Page 1337 - Week 05 - Tuesday, 9 April 2013
hold a prescribed card. The director-general has discretion to allow a person to take part in an approved community work or social development program.
We hope this scheme will not be abused either by people who see this as an easy way out or by people who simply have no intention whatsoever of actually fulfilling their commitment, their responsibility, to undertake what is, in effect, their community order.
The bill does not alter the application process for a waiver of a penalty. The criteria for granting a waiver also remain the same. If a person fails to comply with the infringement notice management plan, the person’s licence may be suspended after they have received a suspension notice.
At the moment we do not know how many people will choose to take up the option of an infringement management plan to pay for their fines, but we hope the appropriate systems are in place to deal with the demand, whatever it turns out to be. If the systems are not in place or if they get abused, then we will be back in this place discussing an amendment moved by the opposition.
The provisions dealing with the minimum suspension period for those convicted of driving while suspended are new amendments. While we may argue about whether these periods are appropriate, it is pleasing to see that the court retains discretion over the period of disqualification. We hope the courts will be able to use the new minimum periods where they are appropriate while also ensuring that the disqualifications are a sufficient deterrent to those who break the law.
The Canberra Liberals will be supporting this legislation, but I would like to reiterate our concern that this bill was required in order to implement the concept of infringement notice management plans. It is important that we as legislators develop clear and workable legislation rather than legislation which deals only with policy and cannot be implemented. As I said last year, I do not believe we are demonstrating good government as a legislature by discharging so many details and decisions to the public service.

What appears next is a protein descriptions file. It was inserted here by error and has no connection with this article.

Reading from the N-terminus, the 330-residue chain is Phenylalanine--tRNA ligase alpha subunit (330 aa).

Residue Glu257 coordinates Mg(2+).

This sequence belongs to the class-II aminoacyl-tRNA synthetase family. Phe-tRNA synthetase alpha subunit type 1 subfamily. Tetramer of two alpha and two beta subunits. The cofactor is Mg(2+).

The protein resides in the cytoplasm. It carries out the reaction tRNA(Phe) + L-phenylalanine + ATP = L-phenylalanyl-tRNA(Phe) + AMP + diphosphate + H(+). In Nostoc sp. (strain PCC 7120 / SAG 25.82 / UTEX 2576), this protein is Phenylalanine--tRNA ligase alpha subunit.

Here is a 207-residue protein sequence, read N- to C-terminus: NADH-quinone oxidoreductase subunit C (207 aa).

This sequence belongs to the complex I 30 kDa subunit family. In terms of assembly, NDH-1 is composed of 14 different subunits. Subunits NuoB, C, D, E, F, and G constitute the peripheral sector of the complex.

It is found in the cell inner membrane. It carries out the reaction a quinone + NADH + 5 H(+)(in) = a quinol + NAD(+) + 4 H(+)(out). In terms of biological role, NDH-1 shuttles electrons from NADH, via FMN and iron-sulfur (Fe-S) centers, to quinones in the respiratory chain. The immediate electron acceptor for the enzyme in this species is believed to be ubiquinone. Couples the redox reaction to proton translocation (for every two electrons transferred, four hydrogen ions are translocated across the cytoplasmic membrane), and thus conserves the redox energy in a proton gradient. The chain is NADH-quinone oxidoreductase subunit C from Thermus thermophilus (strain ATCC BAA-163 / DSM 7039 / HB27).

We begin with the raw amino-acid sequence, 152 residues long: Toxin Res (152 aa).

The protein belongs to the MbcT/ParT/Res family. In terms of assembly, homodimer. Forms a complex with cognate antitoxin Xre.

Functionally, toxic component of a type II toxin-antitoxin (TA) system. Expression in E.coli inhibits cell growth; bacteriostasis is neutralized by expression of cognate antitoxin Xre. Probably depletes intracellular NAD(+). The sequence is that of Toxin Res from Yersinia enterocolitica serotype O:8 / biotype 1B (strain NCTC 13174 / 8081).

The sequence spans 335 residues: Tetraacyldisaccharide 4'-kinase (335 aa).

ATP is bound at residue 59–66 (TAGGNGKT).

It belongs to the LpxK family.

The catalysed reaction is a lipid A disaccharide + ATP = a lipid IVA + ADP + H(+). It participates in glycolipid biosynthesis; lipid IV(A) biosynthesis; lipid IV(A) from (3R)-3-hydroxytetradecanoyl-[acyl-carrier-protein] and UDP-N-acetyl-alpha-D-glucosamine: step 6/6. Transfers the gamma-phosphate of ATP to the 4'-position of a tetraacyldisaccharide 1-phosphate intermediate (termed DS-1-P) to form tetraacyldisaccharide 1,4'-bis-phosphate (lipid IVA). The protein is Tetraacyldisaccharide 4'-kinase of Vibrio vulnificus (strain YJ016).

MR RATTENBURY (Molonglo) (11.37): The Greens are pleased to support the Road Transport Legislation Amendment Bill. This is a bill that makes minor amendments to a scheme introduced by the Greens last year, and that scheme brought a new system to the ACT for the payment of traffic infringement notices, one that takes into account the circumstances of disadvantaged people. In February 2012 former Greens MLA Amanda Bresnan introduced these changes through the Road Transport (General) (Infringement Notices) Amendment Bill 2012. The bill was passed in May last year with agreement from the Greens and the ACT Labor MLAs.
The amendments in the Greens bill improved social justice outcomes in the ACT by ensuring that our system of traffic infringement administration considers the circumstances of disadvantaged and vulnerable people. It had become very clear that the existing system was inflexible and its application could result in harsh and unjust outcomes. The Greens’ legislation had the strong support of peak ACT community groups who praised the changes as a practical way to help disadvantaged people from